Secondly reasonably criticizing the CDC’s ineffective response to arguably the biggest American public health threat since small pox, typhoid, they knew the second and third American cases showing up stemmed from contact with Thomas Eric Duncan, mistakes in his care and questions about the quality thereof already being raised at the time: nevertheless, Nina Pham understandably came to the hospital where she worked to receive treatment. But then was left there by both hospital officials and the CDC; the former learning from very recent experience just how unprepared, unable to cope they really were. The decision to relocate Amber Vinson wasn’t a matter of who was better acclimated to care for her, who actually had the needed expertise to execute her case, the CDC stepping in, seeing the poor job a “regular” hospital not designed to do this did, saying we’ll take it from here, to prevent spread sending to one of the specialty 4, rather a simple matter of staffing. She was moved primarily because they already had an Ebola patient to treat and thought 2 was too many, expecting sick outs and staff too fearful to come to work; only after the horrifying state of things at Texas Health Presbyterian was circulating on every news outlet was Pham also moved. Returning to the Aguirre outlining of events within Texas Health Presbyterian, 3 hours apparently went by before first contact was made with the CDC; what was the content of that conversation, why was the lone American case of Ebola left in a general hospital at all? Kent Brantly and Nancy Writebol, the evacuated missionaries, were released from the hospital a full month before; the journalist covering Ebola inside Africa, contracting it while there, was the only remaining case, meaning there was at least one specialty hospital capable of taking Duncan. And since there weren’t hundreds, thousands, millions of Americans sick, flooding local, rural, county, metropolitan hospitals nationwide, wouldn’t prudence dictate erring on the side of caution? Coming to the conclusion to leave Duncan in place, you don’t issue guidelines to hospital officials, in the technology age, set up video conferencing directly to nurses to A- hear them tell you they don’t know what to do, list equipment they don’t have? B-finding no problems present, no complaints, red flag questions issue guidelines to healthcare workers treating a confirmed Ebola case that they should not be treating generic patients, no commercial plane flights, no public transportation, those treating him should be in quarantine when not on duty, none of this self-monitoring crap? New procedures involving Ebola, similar contagions will now include immediate dispatch of rapid response teams to the area hospital and arranging expedient transfer to one of the 4 trained hospitals across the US.; begging the question, why wasn’t that standard operation already? Since, contrasting the fates of Pham and Vinson, none of Thomas Eric Duncan’s family living with him is sick; his fiancé describing sleeping on the sweat soaked sheets still coving the bed they shared. Yet they were released from quarantine last week Ebola free; to date none of the periphery people Duncan, Pham or Vinson were in contact with, preceding their diagnosis, are sick. The cruise taking lab worker found to likewise be Ebola free along with other isolated caution cases; an additional doctor out of New York confirmed to have the disease contracted it working in West Africa. Nancy Writebol, Kent Brantly were treated successfully sans infecting anyone, an identical outcome regarding the journalist, hugely positive, they also lived. Leaving us with the question what the hell happened at Texas Health Presbyterian?
Others fault the Whitehouse, the president and Washington for being slow to respond to a national public health threat, but this isn’t about a failure from the top down to lead in a crisis, this isn’t about how long it took to appoint an “Ebola czar,” a head liaison to coordinate everyone, to brief the American people or who he appointed to the position, the sticking point that Ron Klain has no medical training. Predictably people lodging complains about Klain’s credentials are the same republicans who refuse to confirm the president’s choice for Surgeon General, who refuse to allow a vote, some who seem not to even know we don’t currently have a Surgeon General, the same, ‘they’re taking our guns away,’ conservatives who support republican obstruction because the president’s nominee dared call unregulated proliferation of guns a public health threat. The Surgeon General who probably should be briefing the American people on Ebola, who is best suited for the task, yet that isn’t what Ron Klain was hired to do, to fill a noticeable gap in government staffing. Mr. Klain was hired to coordinate, facilitate communication between government agencies’ focused on guarding the public health, monitoring infectious disease, making sure everyone is talking to each other, on the same page. Ultimately, at the end of the day, Surgeon General or no Surgeon General isn’t significantly consequential either; what is: readiness on a state and local level, our current complete lack thereof. It is indicative of how states have been allowed to drastically slash budgets, eliminating police, fire, paramedics, cutting hours, workers at local social security, social services offices, cutting funding to local health departments, phasing out the jobs of the very people who were instrumental, or could have been, in handling this within the state, the county, the city. Sadly revisiting what happened during hurricane Katrina, super storm Sandy, natural disasters proof positive emergency evacuation plans are out of date commensurate with population, haven’t been practiced by law enforcement, emergency, evacuation personnel, cities and states don’t have the means to transport citizens to safe zones in large numbers leaving people vulnerable no matter how fast the national government response, FEMA or otherwise is also apparently all too true concerning contagions; hospitals sans equipment, training, knowledge critical to actions saving an infection person’s life, preventing spread to others. And is anybody truly surprised this happened in Texas a state littering headlines for all the wrong reasons, a state governed by Rick is he medicated, does he need medication Perry who thinks the biggest threat to his state is illegal immigrant unaccompanied minors, mothers and young children infiltrating his boarders with contagious but treatable skin maladies solved via the most basic medical care. A concrete tangible threat came to be, once Texas knew what they were dealing with, finding a local sanitation crew that had more than simply the proper training, the proper tools to go in and clean Thomas Eric Duncan’s apartment, rather was willing to touch it with a ten foot poll, was willing to set foot in it in order to perform the needed decontamination. This is about in Liberia, ground zero for Ebola, people flying out of the country are required to have their temperature taken at minimum twice and mandated to fill out a questionnaire to determine potential contact with the infected; here there is an ongoing debate over banning flights from that part of the globe but, ironically as an MSNBC commentator pointed out, no mention of banning flights from Texas where all American cases are concentrated. It took Thomas Eric Duncan dying for U.S. government agencies, health experts to mobilize that effort, began just last week vs. Liberia, citizens themselves likely surprised paper, printer ink could be found in quantity to produce the questioners, the writing implements to write, mark answers, or did they have someone hand write questionnaires in pencil, use chalkboards, have singular laminated copies read them then have screeners listen to the answers? Here again, passports of people coming from West Africa weren’t flagged for a cursory visual inspection of the person for health, cataloging how many were coming and going, contact info in case they needed to be found; a point poignantly illustrated by ABC’s Dr. Richard Besser whose passport was flagged at a major U.S. airport due to his extensive reporting on Ebola in Africa, his face routinely on the news, not because there was a system in place, parameters being used to monitor anyone for disease.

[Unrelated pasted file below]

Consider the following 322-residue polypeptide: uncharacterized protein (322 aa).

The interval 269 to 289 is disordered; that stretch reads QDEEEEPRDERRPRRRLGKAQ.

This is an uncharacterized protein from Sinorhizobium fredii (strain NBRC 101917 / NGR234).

These things being bought to light, let’s remember the failure centered around one hospital, one pivotal, but singular, government agency; remember Texas Health Presbyterian, congress, airport workers, local health officials were following the original guidelines of the CDC. Guidelines okaying the lesser hazmat suites for nurses, deciding times for rapid, any response deployment to aid hospitals treating an Ebola patient, the CDC who left cleanup of Thomas Eric Duncan’s apartment in local control not their own. Texas Health Presbyterian who, to public knowledge did not demand the CDC remove Duncan to a specialized hospital, nurses willing to speak on T.V., willing to disclose things via a union, never once again, to public knowledge, calling the CDC themselves to report conditions in their hospital, how things were being addressed. Much hay has been made about the personal choices of Amber Vinson to fly but there is obviously merit in another commenter question asking, “Why would she trust the a-holes at Texas Presbyterian?” More dissected the CBS news report highlighting nowhere did it mention her disclosure of where she worked, what she had been exposed to; doing something in a time limited segment lost on them one can suppose, because had she not revealed where she worked, who/what she’d been in contact with surely those questions would have been asked beginning with where she got the number for the CDC, why she was calling them, what made her believe she might have Ebola, something deadly infectious. If not the CDC, who should you call to ask about a potentially pandemic disease infection; she didn’t go to the Paramus mall, she didn’t seek out her regular physician, the county health department alone, she went straight to the source that ought to know, a source who steered her wrong. If the government is to be blamed for anything it is the national cuts to facilities like the NIH (national Institutes of Health), the CDC, Health and Human Services, a situation engineered by republicans not President Obama. If the government is to be blamed for anything, try congressional members decrying allocated monies meant to combat Ebola because they spend too much money on Africa. Never mind unless the outbreak is quelled at the source, yes in Africa, we will continue to have to combat Ebola on American soil, as doctors helping there return home, as Liberian nationals refuse to be permanently separated from their family any longer. If the government is to be blamed for anything it is letting big pharmaceutical companies here take a pass on developing an Ebola vaccine because there is virtually no money in it, not allocating enough foreign aid, research dollars under government umbrella to shoulder the task, waiting until it is an American crisis to mobilize against the problem, thinking boarders alone create safety, security.